Cello fell apart last week. I donâ€™t mean literally (youâ€™d have heard me screaming from wherever you physically are, I suspect) but figuratively. Nothing I played worked. Everything was disjointed, scratchy, jerky, lousy phrasing, no dynamic control, horrible intonation (why E flat major as C minor, why, WHY?)â€¦ every time I tried it got worse instead of better. Which is, if you think about it, the exact antithesis of what practice is supposed to do. One of the general bits of wisdom floating around is that you shouldnâ€™t repeat mistakes, so if things are going wrong and you canâ€™t isolate why and fix them, stop and come back later. Except every time I came back it was worse. Friday night I sat down, gritted my teeth, put the Suzuki accompaniment CD on and played the Gavotte at the ridiculous speed it called for. And I did it again. And again. And again. I didnâ€™t stop, I didnâ€™t pause to fix things, I didnâ€™t listen critically, I just played it. And I played it at a speed that was far faster than Iâ€™d worked it before, faster than my target metronome marking. And then I put the cello away.
Saturday morning I went to my lesson. We warmed up with my lines in the pretty arrangements of Silent Night and Greensleeves that weâ€™re playing, then my teacher said there was half an hour left and she didnâ€™t think we needed half an hour for the Bach, so why not look at the Bazelaire sheâ€™d given me for the next recital? And we played through the first half of the first movement, working on the wacky thumb-index-index pizzicato movement, and it was so much fun. Then we turned to the Bach. I kind of gritted my teeth again, then took a steady breath, threw all my feelings about it away and started. And it flowed, and had phrasing, and drove right on to the end. When I was finished I started to laugh, and my teacher exclaimed and asked where that had come from, and she even made me stand up and take my Suzuki bow. Apparently running a piece at ludicrous speed seven or eight times in a row to recorded piano accompaniment is a good thing. I didnâ€™t even play it through again, or look at trouble spots; it didnâ€™t need it.
I drove home and had a quick lunch. Then the boy and I bundled into the car and drove to the local movie theatre to meet with his best friend from preschool and her mom to see Tangled together. It was so much fun. Granted, listening to Zachary Levi for an hour or so was part of that, but the design, the palette, the characterization, the execution, the pacing and plotting, and the songs and score were all fantastic. (Iâ€™d sneaked a listen to some of the songs released earlier that week on various music and film blogs, and had in fact purchased the soundtrack two days before the film, so I knew about that last bit ahead of time!) It has firmly settled itself among my top three favourite Disney films, and very possibly has bumped Beauty & the Beast out of my #1 spot. I canâ€™t make a confirmed judgment as to that yet, because Iâ€™m going to need to see it a few more times first. Weâ€™ll certainly go see it at Christmas when we visit my parents, because Mum wants to see it and HRH needs to see it, too.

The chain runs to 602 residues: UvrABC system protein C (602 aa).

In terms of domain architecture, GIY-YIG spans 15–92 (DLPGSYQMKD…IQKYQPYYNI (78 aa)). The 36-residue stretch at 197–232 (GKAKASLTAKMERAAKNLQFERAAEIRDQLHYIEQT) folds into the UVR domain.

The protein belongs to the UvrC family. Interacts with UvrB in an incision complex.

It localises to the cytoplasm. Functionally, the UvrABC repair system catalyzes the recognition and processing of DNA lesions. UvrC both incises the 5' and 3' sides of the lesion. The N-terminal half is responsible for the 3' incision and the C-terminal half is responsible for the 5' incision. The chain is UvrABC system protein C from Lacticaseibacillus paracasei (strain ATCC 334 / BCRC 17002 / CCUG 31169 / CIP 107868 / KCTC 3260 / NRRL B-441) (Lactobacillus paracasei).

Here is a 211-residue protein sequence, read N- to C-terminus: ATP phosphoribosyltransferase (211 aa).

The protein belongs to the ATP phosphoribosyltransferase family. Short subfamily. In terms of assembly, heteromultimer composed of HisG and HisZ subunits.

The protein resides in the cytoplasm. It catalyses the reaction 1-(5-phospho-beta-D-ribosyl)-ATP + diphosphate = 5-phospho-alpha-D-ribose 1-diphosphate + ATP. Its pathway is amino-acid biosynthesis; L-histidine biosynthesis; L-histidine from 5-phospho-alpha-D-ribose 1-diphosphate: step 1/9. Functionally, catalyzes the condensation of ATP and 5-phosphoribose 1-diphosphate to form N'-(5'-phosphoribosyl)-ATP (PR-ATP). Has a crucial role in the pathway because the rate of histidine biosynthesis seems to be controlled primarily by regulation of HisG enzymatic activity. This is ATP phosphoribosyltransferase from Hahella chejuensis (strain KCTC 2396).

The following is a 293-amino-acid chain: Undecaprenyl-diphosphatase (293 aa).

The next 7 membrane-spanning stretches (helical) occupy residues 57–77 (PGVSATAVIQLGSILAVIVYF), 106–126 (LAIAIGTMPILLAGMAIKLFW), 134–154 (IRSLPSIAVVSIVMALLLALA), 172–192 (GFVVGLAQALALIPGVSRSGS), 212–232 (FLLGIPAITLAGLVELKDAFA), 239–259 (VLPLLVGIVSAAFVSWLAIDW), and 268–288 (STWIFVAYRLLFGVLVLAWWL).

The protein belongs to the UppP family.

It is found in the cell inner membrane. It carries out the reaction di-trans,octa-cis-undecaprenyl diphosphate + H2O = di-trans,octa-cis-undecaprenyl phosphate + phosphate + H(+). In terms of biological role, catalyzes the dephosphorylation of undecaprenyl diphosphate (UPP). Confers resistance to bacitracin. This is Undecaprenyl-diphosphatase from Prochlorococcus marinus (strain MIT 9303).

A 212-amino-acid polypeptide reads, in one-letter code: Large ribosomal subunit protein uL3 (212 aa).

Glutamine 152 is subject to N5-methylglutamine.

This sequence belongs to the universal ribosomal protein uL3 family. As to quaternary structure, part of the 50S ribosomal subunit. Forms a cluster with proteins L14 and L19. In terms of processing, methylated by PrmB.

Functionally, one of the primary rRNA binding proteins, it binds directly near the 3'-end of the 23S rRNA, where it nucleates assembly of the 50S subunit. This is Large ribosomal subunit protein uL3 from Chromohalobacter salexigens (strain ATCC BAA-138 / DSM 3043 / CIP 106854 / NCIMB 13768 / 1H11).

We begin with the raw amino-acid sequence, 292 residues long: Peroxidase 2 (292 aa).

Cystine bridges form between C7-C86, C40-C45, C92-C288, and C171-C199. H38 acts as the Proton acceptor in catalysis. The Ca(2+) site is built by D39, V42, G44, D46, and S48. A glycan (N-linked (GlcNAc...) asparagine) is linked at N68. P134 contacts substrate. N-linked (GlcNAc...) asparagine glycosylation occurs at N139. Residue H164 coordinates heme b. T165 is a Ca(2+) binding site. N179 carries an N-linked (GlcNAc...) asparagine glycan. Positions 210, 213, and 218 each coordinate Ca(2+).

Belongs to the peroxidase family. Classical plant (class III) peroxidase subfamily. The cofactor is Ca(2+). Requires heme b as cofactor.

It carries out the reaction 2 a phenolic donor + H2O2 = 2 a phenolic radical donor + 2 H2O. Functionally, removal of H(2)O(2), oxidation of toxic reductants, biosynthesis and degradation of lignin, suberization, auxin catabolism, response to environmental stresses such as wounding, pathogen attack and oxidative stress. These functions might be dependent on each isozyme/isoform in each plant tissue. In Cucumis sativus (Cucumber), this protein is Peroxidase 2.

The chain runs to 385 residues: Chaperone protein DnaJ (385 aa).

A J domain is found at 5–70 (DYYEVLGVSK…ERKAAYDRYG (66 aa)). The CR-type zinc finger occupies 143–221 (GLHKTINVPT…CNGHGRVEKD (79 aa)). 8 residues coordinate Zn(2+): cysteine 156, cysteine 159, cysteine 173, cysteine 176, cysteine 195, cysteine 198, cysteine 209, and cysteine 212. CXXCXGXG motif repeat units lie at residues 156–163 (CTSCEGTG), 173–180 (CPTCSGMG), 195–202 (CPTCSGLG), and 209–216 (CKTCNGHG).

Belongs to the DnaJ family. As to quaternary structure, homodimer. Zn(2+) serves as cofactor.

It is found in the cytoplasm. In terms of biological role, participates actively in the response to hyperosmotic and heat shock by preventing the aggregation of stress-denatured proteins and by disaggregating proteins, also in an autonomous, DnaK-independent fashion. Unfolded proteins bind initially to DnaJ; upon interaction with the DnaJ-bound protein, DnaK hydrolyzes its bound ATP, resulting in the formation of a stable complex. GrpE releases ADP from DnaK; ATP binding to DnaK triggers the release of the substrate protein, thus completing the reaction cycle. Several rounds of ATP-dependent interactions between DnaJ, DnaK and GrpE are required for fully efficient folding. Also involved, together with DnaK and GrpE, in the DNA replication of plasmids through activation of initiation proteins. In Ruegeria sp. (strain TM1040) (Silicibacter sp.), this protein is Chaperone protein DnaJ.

The boyâ€™s friend came over to our house to play for an hour and a half after the film. I made peanut butter chocolate-chip cookies, they played with his trains, and at some point they ran through the house playing cowboys & knights, one waving the wooden sword and shield HRH made and the other with a Nerf gun. It was great.
Her mom picked her up and I headed into Montreal for my piano rehearsal scheduled for 5:20, where we each play our solo pieces with the accompanist. Despite giving myself forty-five minutes to get to NDG I hit bad traffic and was ten minutes late, but things were running behind anyway. I got to listen to everyoneâ€™s pieces and their work on the timing or the trouble spots, applauding with everyone else enthusiastically after each. And then, like the Farewell Symphony, they all left one by one as they were done; I was last, with an audience of only my teacher and the pianist. And I kicked my Gavotte again from start to finish. I was very pleased with it. We didnâ€™t need to work on anything or test timing or cues; I loosened my bow and that was that. I’m feeling really confident now about next weekend’s recital. I got home in time to read to the boy in bed. That night HRH and I ended up clearing out the storage room because I was looking for something. We moved some stuff into the laundry room and emptied at least three big boxes. Itâ€™s much easier to locate things now. Ironically, though, we didnâ€™t find the box I was looking for.
Sunday was my day at the Yule Fair. I was scheduled to do a talk with Ellen Dugan on green magic and magical gardening, and she was so fabulous. We had a blast. I got to touch base with Chris Penczak and Judika Illes again, too, and pick up a couple of books. I so love working with other authors at these kinds of events. And it always comes as a surprise to me when they say they’ve read my stuff and are impressed, or refer to a concept I’ve discussed somewhere. I had some wonderful discussions with people who came to my signing afterwards, too, and was very touched by some of their stories about what my books have done for them. HRH and the boy came downtown with me and took the metro to see the Christmas window at Ogilvyâ€™s, which was unfortunately half non-functional, before having lunch out together.
We had to leave the fair and get back home for mid-afternoon because I was possibly expecting a drop-off. It didnâ€™t happen, however, and good thing; both HRH and I were coshed by a really, really bad cold and fell asleep while the boy watched movies. Iâ€™d felt the beginnings of it when I’d woken up in the morning, but a couple of Tylenol took care of the aches and sore throat for a few hours. I was stunned at how brutally it hit me mid-afternoon, though.